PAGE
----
International Workshop on Human-centric Independent Computing


in conjunction with The 26th ACM Conference on Hypertext and Social Media,

Cyprus, September 1-4, 2015




As the famous slogan “Connecting People” indicates, lots of development in novel technologies intensify the relationship between people without necessarily enhance technologies that are close to the nature of human beings. Recent paradigms, such as Cloud Computing that advances network infrastructure for data storage and resource sharing; the Internet of Things that investigates the intelligence and awareness of objects involved in the network; and Social Network that provides alternatives for communication as well as tighten the connection among people; provide such examples. With the supports of advanced computational network paradigms, people tend to make themselves available online, which often manifests their willingness of placing almost everything (e.g., data, private information) on the Web (or Hyper World). This leads to the increasing dependency on more and more complex computer networking paradigms and associated techniques, which may be reflected by recently-focused issues such as Trust/Dependable Computing paradigms. However, it is never possible to obtain systems, even human beings with relative good relationship, that are fully trustable or dependable. Thus issues concerning the survivability of humans in such environment, especially in emergency scenarios, remains a challenging issue and awaiting satisfied solutions.

This workshop studies means, ways, mechanisms that prompts human beings to be relatively independent of the present computing paradigms (or connected world). We do not intent to separate the human and technology, but attempt to understand the perfect co-existence among them instead. These means, ways or mechanisms are also machines, but they should not be dependent entirely on the computing paradigms. Our goal is to come up with potential solutions to such problems. Interdisciplinary issues are expected to be the focus of the symposium. Three major issues will be discussed: (1) How can human beings be shielded from the potential damage caused by the excessive information overload (or vague use of social technologies) through various computer and internet channels; (2) How can human beings survive if the infrastructures of network and information are significantly damaged due to natural disasters, or caused by adversary human activity (e.g., hacking, terrorist attacks); and (3) How can human beings survive if the Internet or part of it becomes self-aware (e.g., using our data without permission, trying to control human behaviors, etc.), and turns against human beings.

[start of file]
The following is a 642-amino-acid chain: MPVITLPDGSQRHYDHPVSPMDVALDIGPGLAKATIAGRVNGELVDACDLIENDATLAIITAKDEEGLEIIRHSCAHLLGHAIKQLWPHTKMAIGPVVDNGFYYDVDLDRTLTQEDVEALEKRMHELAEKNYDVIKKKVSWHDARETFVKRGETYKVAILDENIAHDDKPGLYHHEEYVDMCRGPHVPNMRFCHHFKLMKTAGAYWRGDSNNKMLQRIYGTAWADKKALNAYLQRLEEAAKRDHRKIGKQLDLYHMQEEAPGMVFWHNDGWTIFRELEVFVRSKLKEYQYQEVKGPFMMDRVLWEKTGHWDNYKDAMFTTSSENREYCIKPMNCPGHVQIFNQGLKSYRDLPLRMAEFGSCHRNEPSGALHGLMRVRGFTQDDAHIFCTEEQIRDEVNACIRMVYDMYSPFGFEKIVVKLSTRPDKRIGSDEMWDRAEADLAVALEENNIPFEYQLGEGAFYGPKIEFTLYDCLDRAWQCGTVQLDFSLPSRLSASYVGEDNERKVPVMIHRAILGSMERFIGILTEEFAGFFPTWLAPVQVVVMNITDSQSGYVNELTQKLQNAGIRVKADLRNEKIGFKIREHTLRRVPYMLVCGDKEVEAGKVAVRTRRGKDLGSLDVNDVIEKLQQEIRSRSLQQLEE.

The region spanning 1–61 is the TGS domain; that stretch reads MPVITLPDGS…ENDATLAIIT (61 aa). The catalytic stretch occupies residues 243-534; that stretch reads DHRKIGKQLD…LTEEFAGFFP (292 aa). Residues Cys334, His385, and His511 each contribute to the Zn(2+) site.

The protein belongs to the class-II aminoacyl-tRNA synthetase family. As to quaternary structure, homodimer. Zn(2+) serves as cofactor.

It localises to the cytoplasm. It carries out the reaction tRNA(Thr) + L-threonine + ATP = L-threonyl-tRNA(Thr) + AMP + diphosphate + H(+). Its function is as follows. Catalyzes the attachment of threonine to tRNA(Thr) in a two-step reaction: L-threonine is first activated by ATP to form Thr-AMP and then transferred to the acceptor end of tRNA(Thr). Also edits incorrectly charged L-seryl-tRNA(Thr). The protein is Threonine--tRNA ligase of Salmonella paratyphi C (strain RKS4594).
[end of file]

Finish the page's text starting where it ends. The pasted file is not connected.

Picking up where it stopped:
Topics of interests

A variety of perspectives will be taken into consideration to completely understand this emerging computing paradigm. We especially attempt to investigate the ability at all levels (incl. fundamentals, techniques, and applications) between human and computer. Topics of interests include but are not limited to:
  • Cross-disciplinary computing paradigms
  • Understandings (infrastructure, framework, and etc.) of human-machine systems
  • Understanding the impact of massive sensory information on human cognitive activity
  • Methods towards definition between human and machine
  • Human-machine or Machine-human scenarios analysis and design
  • Human-awareness/intelligence versus Machine-awareness/intelligence
  • Human-Machine sociology
  • Applications, systems, and services
  • Reliability, trust and security
  • Computing for sustainability

Important dates
Submission deadline: June 12, 2015 June 19, 2015
Author notification: July 10, 2015
Camera-ready due: July 22, 2015
19 June 2015: Extended proceedings deadline
10 July 2015: Extended proceedings and LBR notifications
22 July 2015: Extended proceedings and LBR camera ready deadline


Submission
Interested authors shall follow the author guideline given on the ACM HT 2015 conference webpage, and draft the manuscript. After that authors are invited to submit their manuscripts by email directly to Dr. Neil Y. Yen <neil219@gmail.com> for the peer-review process.


Workshop organizers

Neil Y. Yen, University of Aizu, Japan
Qun JIn, Waseda University, japan